Amazon removes plastic air pillows from European fulfilment network

Amazon are removing plastic air pillows from their European fulfilment network, including for items sold directly by Amazon, and by third-party selling partners who ship their products using FBA.

Amazon have been making changes that remove single use plastics from their fulfilment networks around the world. In March this year Amazon stopped using single-use plastic delivery bags and envelopes in the UK.

Instead of plastic air pillows, items will now be packed with 100% recycled and 100% recyclable packing paper, known as dunnage, which is designed to prevent movement within boxes and keep items safe.

Packaging that is easy to recycle is important to customers and important to us, Ending the use of plastic air pillows is just another step towards packaging that can easily be added to our customers’ household recycling.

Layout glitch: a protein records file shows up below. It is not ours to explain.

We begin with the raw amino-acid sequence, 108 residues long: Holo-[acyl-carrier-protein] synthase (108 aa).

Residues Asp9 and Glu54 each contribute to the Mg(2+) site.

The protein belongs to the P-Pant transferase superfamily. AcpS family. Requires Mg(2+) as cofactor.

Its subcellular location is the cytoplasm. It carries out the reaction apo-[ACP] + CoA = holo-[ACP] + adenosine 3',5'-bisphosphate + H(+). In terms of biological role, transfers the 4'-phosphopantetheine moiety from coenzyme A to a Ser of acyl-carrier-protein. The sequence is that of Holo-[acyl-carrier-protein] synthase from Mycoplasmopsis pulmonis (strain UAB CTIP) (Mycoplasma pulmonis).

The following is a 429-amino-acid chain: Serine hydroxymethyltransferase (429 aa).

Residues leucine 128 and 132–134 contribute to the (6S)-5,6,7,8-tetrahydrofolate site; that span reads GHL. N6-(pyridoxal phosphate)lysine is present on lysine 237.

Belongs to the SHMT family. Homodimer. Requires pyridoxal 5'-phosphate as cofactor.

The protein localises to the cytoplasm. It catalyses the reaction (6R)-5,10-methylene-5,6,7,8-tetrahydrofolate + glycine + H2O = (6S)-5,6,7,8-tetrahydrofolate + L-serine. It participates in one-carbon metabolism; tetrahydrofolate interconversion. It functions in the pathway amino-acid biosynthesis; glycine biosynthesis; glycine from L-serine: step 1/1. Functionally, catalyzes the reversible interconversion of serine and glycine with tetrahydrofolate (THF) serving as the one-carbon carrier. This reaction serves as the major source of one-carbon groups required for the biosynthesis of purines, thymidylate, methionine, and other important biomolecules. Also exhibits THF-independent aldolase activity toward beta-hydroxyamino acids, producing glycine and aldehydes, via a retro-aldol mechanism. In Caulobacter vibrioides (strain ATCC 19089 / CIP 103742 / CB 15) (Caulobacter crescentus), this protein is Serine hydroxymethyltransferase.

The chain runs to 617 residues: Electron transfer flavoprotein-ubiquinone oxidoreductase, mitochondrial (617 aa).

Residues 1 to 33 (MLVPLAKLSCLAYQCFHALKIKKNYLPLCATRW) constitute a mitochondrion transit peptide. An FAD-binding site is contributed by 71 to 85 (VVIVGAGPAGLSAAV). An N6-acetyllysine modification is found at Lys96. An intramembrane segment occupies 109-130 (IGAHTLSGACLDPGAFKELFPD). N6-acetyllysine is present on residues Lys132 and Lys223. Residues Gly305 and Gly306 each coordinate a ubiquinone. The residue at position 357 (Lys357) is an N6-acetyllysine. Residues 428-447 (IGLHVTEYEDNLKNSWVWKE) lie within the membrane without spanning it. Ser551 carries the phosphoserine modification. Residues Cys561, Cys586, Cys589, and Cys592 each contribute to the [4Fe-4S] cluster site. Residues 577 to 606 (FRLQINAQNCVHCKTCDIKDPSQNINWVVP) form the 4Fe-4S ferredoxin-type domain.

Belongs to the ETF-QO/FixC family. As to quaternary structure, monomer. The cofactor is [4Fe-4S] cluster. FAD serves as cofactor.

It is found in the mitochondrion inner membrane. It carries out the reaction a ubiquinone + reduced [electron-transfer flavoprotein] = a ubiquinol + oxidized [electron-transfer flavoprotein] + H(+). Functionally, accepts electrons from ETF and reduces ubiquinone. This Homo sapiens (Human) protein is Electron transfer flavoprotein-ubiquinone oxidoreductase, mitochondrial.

– Olivier Pellegrini, Director of Customer Delivery Experience, Amazon

Since 2015, Amazon has reduced the weight of outbound packaging per shipment by more than 36% and eliminated more than 1 million tonnes of packaging material, the equivalent of two billion shipping boxes.

Amazon’s packaging programs encourage vendors to package their products in easy-to-open packaging that is 100% recyclable and ready to ship to customers without additional Amazon packaging. The company tests packaging in a dedicated, state-of-the-art lab and in fulfilment centres across the globe to identify specific steps that vendors can take to improve their packaging, and ensure products are protected all the way to the customer’s doorstep. The company is also encouraging third-party sellers who do not use Amazon’s fulfilment network – and therefore are responsible for their own packaging choices – to use more sustainable packaging.

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Hows about recycle these pillows erc rather than produce tons of dunnage Lots of single use plastic need not be single use

R • 10th July 2022 •

If shippers found another way of charging other than weight Plastic packaging may not be as widespread

R • 10th July 2022 •